Top 9 ONGC fields were almost sold to private, foreign firms!
New Delhi: State-owned ONGC's nine biggest oil and gas fields, including Mumbai High and Vasai East, came tantalisingly close to being sold to private and foreign companies but the plan was nixed after strong opposition from within the government, sources said.
A high-level committee headed by Niti Aayog Vice Chairman Rajiv Kumar late last year considered "transferring" western offshore oil and gas fields of Mumbai High, Heera, D-1, Vasai East and Panna as well as Greater Jorajan and Geleki field in Assam, Baghewala in Rajasthan and Kalol oilfield in Gujarat to private/foreign companies.
Multiple sources in Niti Aayog and government said, the plan to give away fields producing 95 per cent of India's current oil and gas could not go through because of very strong opposition from Oil and Natural Gas Corp (ONGC) as well as some quarters within the government who found something amiss in the proposal.
Besides the 9 fields, 149 marginal fields, that contribute about 5 per cent of the domestic production, were to be clustered and bid out.
While ONGC opposed giving away on a platter to private/foreign sector what it discovered after years of toil and spending billions of dollars over last four decades, some in government were not convinced by the incremental potential toyed with to get the proposal through, they said adding it wasn't clear how the incremental output numbers were arrived at in absence of any real basin or field study by the panel.
The proposal brought before the panel, which was appointed by Prime Minister Narendra Modi in October last year to boost stagnant output from aging fields of public sector oil companies, was to give private/foreign companies complete marketing and pricing freedom after getting from them an enhanced production profile for the fields.
National oil companies (NOCs) were to get 10 per cent of incremental output over business as usual (BAU) scenario, sources said.
This was a second attempt to take away some of the fields of ONGC for giving to private and foreign companies.
In October 2017, the Directorate General of Hydrocarbons (DGH) had identified 15 producing fields with collective reserve of 791.2 million tonne of crude oil and 333.46 billion cubic metres of gas of NOCs for handing over to private firms in the hope they would improve upon the baseline estimate and their extraction.
The plan, however, could not go through as ONGC strongly countered the DGH proposal with its own proposal that it be allowed to outsource operations on the same terms as the government plan.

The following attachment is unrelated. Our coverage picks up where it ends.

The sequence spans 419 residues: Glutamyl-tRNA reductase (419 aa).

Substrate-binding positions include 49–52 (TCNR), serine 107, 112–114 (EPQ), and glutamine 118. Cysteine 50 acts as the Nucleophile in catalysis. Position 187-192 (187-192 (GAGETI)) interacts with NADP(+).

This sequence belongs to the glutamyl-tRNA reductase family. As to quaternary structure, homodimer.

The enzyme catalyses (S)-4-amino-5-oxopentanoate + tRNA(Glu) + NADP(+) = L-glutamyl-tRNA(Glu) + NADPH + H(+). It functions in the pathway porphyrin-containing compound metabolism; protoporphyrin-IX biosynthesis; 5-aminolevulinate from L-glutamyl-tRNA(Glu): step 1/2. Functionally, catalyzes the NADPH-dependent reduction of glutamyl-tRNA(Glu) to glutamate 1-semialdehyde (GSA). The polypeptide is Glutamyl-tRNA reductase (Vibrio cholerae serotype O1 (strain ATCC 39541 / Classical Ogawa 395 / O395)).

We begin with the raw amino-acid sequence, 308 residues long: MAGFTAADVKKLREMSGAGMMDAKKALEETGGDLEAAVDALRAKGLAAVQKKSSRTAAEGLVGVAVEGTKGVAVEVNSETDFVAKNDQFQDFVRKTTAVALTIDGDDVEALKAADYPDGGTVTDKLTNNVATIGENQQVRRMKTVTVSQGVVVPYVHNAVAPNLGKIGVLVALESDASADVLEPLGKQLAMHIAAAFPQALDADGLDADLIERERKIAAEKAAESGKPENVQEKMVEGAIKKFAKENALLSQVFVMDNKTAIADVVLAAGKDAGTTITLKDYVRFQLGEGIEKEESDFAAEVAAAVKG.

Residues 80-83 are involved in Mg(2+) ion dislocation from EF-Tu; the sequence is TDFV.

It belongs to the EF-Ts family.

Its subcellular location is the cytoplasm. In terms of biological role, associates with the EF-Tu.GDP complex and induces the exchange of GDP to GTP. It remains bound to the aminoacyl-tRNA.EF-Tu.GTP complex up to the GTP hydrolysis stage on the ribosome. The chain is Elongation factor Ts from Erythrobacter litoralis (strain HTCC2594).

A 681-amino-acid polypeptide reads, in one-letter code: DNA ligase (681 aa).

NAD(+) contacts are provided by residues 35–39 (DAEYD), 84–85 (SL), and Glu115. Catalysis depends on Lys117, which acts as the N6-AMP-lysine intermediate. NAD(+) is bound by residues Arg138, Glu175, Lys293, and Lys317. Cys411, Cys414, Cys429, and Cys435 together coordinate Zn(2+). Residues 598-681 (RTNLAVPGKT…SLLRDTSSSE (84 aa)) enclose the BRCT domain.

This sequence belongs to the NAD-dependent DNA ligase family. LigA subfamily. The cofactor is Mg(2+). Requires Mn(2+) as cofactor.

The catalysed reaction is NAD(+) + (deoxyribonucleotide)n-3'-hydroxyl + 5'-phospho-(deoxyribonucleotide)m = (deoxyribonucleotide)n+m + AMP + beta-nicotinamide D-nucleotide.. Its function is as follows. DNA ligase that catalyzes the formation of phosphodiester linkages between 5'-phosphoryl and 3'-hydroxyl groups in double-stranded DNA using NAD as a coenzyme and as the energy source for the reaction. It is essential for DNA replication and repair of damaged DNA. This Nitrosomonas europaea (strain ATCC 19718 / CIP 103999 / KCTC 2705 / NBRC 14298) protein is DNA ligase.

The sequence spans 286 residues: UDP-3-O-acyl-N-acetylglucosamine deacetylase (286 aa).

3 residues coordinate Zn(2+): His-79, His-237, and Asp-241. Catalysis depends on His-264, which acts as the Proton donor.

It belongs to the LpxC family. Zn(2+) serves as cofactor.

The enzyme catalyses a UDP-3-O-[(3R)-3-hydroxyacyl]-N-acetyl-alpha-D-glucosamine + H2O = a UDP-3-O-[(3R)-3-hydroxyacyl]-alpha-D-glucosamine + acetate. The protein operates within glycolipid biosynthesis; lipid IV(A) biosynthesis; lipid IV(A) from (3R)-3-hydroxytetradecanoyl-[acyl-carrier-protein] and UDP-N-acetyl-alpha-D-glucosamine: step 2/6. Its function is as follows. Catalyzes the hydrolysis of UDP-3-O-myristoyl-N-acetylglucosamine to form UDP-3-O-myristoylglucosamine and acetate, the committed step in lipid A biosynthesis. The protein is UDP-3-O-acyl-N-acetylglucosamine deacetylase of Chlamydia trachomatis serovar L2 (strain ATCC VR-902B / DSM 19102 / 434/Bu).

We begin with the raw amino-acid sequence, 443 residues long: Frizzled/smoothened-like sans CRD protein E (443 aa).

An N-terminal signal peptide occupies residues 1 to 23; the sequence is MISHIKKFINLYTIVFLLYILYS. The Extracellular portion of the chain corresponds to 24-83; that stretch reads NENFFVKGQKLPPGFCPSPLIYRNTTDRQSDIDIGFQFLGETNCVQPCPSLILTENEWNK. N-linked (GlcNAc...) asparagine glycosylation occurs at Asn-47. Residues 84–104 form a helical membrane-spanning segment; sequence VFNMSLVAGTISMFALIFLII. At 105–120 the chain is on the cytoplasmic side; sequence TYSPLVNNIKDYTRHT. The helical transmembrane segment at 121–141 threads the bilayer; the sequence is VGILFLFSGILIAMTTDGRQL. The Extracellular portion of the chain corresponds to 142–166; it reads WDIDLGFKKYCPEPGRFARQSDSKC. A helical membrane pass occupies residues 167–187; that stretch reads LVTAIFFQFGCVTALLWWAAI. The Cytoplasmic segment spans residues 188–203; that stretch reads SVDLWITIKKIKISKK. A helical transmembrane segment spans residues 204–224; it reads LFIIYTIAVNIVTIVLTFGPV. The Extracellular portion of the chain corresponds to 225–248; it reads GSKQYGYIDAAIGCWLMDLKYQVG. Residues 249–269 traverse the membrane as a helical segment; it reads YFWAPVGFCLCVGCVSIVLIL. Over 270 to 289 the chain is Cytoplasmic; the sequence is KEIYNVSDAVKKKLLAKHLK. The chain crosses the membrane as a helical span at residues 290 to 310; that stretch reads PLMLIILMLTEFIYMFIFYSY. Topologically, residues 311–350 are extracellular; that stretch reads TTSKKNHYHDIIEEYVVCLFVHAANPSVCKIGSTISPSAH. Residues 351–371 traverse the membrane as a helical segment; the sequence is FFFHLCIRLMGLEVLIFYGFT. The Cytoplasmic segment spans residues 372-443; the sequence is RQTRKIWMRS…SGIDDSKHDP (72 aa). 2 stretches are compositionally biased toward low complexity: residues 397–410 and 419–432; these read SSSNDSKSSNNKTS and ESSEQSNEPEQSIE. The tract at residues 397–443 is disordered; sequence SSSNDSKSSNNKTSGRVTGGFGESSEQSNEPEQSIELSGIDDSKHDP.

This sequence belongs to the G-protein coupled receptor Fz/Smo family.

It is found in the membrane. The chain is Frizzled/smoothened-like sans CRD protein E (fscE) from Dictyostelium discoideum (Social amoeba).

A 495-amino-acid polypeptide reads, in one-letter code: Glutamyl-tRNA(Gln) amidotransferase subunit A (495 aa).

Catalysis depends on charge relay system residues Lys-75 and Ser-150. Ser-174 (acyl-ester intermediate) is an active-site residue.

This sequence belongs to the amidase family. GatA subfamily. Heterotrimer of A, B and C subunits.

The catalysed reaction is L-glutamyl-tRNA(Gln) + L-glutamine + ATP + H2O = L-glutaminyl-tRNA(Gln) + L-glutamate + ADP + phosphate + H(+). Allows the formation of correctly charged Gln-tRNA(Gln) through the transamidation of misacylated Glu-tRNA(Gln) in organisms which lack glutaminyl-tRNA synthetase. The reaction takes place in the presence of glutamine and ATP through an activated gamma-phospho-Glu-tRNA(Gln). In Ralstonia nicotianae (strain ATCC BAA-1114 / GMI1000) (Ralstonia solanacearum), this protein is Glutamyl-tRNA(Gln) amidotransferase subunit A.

Private and foreign companies have generally shied away from taking up exploration blocks and have instead been lobbying for getting a stake in producing oil and gas fields of ONGC and Oil India Ltd (OIL) saying they can raise output by bringing in capital and technology.
NOCs, on the other hand, contend that they do not have pricing and marketing freedom and they too can get the technology given the same is provided.
The final report that the Rajiv Kumar-led committee submitted on January 29, had watered down the proposal by recommending freedom to NOCs to choose field specific implementation model including farm out, joint venture or technical service model for raising output from the fields that contribute 95 per cent of the current output.
Pricing and marketing freedom for any new field development plan that they bring was also recommended.
Sources said, 64 small and marginal fields of ONGC and two of OIL were recommended to be bid out within four months and NOCs allowed to retain 54 others (49 by ONGC and 3 by OIL) where enhanced oil recovery/improved oil recovery schemes were under implementation.
The recommendations have been accepted by the government.
The overhauled policy notified by the government provides for complete marketing and pricing freedom for oil and gas produced from areas bid out in future bid rounds.
Oil and gas acreage or blocks in all future bid rounds will be awarded primarily on the basis of exploration work commitment, it said adding companies will not have to share any profit with the government on oil and gas produced from less explored areas.